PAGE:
# Types¶

Vyper is a statically typed language. The type of each variable (state and local) must be specified or at least known at compile-time. Vyper provides several elementary types which can be combined to form complex types.

In addition, types can interact with each other in expressions containing operators.

## Value Types¶

The following types are also called value types because variables of these types will always be passed by value, i.e. they are always copied when they are used as function arguments or in assignments.

### Boolean¶

Keyword: `bool`

A boolean is a type to store a logical/truth value.

#### Values¶

The only possible values are the constants `True` and `False`.

#### Operators¶

Operator

Description

`not x`

Logical negation

`x and y`

Logical conjunction

`x or y`

Logical disjunction

`x == y`

Equality

`x != y`

Inequality

Short-circuiting of boolean operators (`or` and `and`) is consistent with the behavior of Python.

### Signed Integer (256 bit)¶

Keyword: `int256`

A signed integer (256 bit) is a type to store positive and negative integers.

#### Values¶

Signed integer values between -2255 and (2255 - 1), inclusive.

Interger literals cannot have a decimal point even if the decimal value is zero. For example, `2.0` cannot be interpreted as an integer.

#### Operators¶

##### Comparisons¶

Comparisons return a boolean value.

Operator

Description

`x < y`

Less than

`x <= y`

Less than or equal to

`x == y`

Equals

`x != y`

Does not equal

`x >= y`

Greater than or equal to

`x > y`

Greater than

`x` and `y` must be of the type `int256`.

##### Arithmetic Operators¶

Operator

Description

`x + y`

`x - y`

Subtraction

`-x`

Unary minus/Negation

`x * y`

Multiplication

`x / y`

Division

`x**y`

Exponentiation

`x % y`

Modulo

`x` and `y` must be of the type `int256`.

### Signed Integer (128 bit)¶

Keyword: `int128`

A signed integer (128 bit) is a type to store positive and negative integers.

#### Values¶

Signed integer values between -2127 and (2127 - 1), inclusive.

Interger literals cannot have a decimal point even if the decimal value is zero. For example, `2.0` cannot be interpreted as an integer.

#### Operators¶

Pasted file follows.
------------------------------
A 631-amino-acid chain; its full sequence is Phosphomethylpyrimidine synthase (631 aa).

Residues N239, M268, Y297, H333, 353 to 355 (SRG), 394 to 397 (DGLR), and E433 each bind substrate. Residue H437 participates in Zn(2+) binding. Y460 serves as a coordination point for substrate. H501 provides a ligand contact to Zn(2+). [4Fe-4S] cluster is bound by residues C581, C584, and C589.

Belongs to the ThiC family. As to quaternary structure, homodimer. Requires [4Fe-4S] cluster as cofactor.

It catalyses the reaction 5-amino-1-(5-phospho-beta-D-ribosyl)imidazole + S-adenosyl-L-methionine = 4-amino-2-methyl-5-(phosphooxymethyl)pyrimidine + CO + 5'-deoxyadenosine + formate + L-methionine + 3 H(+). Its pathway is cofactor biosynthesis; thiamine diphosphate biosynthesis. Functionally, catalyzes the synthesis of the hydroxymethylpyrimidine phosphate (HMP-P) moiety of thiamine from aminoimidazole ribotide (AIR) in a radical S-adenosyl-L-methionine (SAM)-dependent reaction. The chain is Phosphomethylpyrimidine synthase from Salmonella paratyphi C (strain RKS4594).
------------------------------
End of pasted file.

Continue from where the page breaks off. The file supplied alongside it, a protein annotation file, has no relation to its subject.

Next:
##### Comparisons¶

Comparisons return a boolean value.

Operator

Description

`x < y`

Less than

`x <= y`

Less than or equal to

`x == y`

Equals

`x != y`

Does not equal

`x >= y`

Greater than or equal to

`x > y`

Greater than

`x` and `y` must be of the type `int128`.

##### Arithmetic Operators¶

Operator

Description

`x + y`

`x - y`

Subtraction

`-x`

Unary minus/Negation

`x * y`

Multiplication

`x / y`

Division

`x**y`

Exponentiation

`x % y`

Modulo

`x` and `y` must be of the type `int128`.

### Unsigned Integer (8 bit)¶

Keyword: `uint8`

An unsigned integer (8 bit) is a type to store non-negative integers.

#### Values¶

Integer values between 0 and (28-1).

Interger literals cannot have a decimal point even if the decimal value is zero. For example, `2.0` cannot be interpreted as an integer.

Note

Integer literals are interpreted as `int128` by default. In cases where `uint8` is more appropriate, such as assignment, the literal might be interpreted as `uint8`. Example: `_variable: uint8 = _literal`. In order to explicitly cast a literal to a `uint8` use `convert(_literal, uint8)`.

#### Operators¶

##### Comparisons¶

Comparisons return a boolean value.

Operator

Description

`x < y`

Less than

`x <= y`

Less than or equal to

`x == y`

Equals

`x != y`

Does not equal

`x >= y`

Greater than or equal to

`x > y`

Greater than

`x` and `y` must be of the type `uint8`.

##### Arithmetic Operators¶

Operator

Description

`x + y`

`x - y`

Subtraction

`x * y`

Multiplication

`x / y`

Division

`x**y`

Exponentiation

`x % y`

Modulo

`x` and `y` must be of the type `uint8`.

### Unsigned Integer (256 bit)¶

Keyword: `uint256`

An unsigned integer (256 bit) is a type to store non-negative integers.

#### Values¶

Integer values between 0 and (2256-1).

Interger literals cannot have a decimal point even if the decimal value is zero. For example, `2.0` cannot be interpreted as an integer.

Note

Integer literals are interpreted as `int128` by default. In cases where `uint256` is more appropriate, such as assignment, the literal might be interpreted as `uint256`. Example: `_variable: uint256 = _literal`. In order to explicitly cast a literal to a `uint256` use `convert(_literal, uint256)`.

#### Operators¶

##### Comparisons¶

Comparisons return a boolean value.

Operator

Description

`x < y`

Less than

`x <= y`

Less than or equal to

`x == y`

Equals

`x != y`

Does not equal

`x >= y`

Greater than or equal to

`x > y`

Greater than

`x` and `y` must be of the type `uint256`.

##### Arithmetic Operators¶

Operator

Description

`x + y`

`x - y`

Subtraction

`x * y`

Multiplication

`x / y`

Division

`x**y`

Exponentiation

`x % y`

Modulo

`x`, `y` and `z` must be of the type `uint256`.

### Decimals¶

Keyword: `decimal`

A decimal is a type to store a decimal fixed point value.

#### Values¶

A value with a precision of 10 decimal places between -2127 and (2127 - 1).

In order for a literal to be interpreted as `decimal` it must include a decimal point.

#### Operators¶

##### Comparisons¶

Comparisons return a boolean value.

Operator

Description

`x < y`

Less than

`x <= y`

Less or equal

`x == y`

Equals

`x != y`

Does not equal

`x >= y`

Greater or equal

`x > y`

Greater than

`x` and `y` must be of the type `decimal`.

##### Arithmetic Operators¶

Operator

Description

`x + y`

`x - y`

Subtraction

`-x`

Unary minus/Negation

`x * y`

Multiplication

`x / y`

Division

`x % y`

Modulo

`x` and `y` must be of the type `decimal`.

Keyword: `address`

#### Values¶

An address type can hold an Ethereum address which equates to 20 bytes or 160 bits. Address literals must be written in hexadecimal notation with a leading `0x` and must be checksummed.

##### Members¶

Member

Type

Description

`balance`

`uint256`

`codehash`

`bytes32`

Keccak of code at an address, `EMPTY_BYTES32` if no contract is deployed

`codesize`

`uint256`

Size of code deployed an address, in bytes

`is_contract`

`bool`

Boolean indicating if a contract is deployed at an address